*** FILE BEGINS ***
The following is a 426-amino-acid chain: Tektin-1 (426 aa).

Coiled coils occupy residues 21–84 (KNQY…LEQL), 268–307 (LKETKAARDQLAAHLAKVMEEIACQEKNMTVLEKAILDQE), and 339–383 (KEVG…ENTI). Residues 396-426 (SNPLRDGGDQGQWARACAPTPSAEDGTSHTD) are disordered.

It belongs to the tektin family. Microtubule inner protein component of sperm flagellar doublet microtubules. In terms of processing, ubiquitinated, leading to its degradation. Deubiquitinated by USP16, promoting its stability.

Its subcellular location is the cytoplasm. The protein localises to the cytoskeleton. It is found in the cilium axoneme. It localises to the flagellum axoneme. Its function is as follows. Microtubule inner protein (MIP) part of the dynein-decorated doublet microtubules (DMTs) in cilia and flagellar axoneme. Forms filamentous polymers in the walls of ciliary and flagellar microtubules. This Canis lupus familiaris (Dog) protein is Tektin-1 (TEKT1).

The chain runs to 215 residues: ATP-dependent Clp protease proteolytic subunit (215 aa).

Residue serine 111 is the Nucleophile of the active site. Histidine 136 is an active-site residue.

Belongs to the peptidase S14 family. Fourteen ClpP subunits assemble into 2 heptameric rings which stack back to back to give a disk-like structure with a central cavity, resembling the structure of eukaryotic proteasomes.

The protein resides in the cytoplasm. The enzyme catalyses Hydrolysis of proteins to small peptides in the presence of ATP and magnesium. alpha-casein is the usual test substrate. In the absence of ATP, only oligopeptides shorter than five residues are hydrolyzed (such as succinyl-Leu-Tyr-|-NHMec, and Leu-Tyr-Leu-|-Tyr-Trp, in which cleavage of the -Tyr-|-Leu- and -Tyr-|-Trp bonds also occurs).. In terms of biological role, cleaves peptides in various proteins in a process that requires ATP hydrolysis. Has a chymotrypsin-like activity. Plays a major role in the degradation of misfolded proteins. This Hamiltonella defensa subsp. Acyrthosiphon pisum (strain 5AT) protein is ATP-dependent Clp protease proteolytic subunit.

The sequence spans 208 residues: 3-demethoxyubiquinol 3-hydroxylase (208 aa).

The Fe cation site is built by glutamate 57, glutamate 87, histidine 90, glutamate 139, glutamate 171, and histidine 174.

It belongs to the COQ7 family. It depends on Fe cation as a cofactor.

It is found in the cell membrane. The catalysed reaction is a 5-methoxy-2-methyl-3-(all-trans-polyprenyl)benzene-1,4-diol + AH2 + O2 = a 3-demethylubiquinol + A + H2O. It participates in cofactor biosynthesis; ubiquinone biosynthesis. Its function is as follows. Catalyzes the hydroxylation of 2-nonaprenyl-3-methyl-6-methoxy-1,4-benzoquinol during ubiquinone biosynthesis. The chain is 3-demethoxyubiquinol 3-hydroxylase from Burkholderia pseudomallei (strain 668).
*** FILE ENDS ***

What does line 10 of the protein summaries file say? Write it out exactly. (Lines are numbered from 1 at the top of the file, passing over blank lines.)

The Fe cation site is built by glutamate 57, glutamate 87, histidine 90, glutamate 139, glutamate 171, and histidine 174.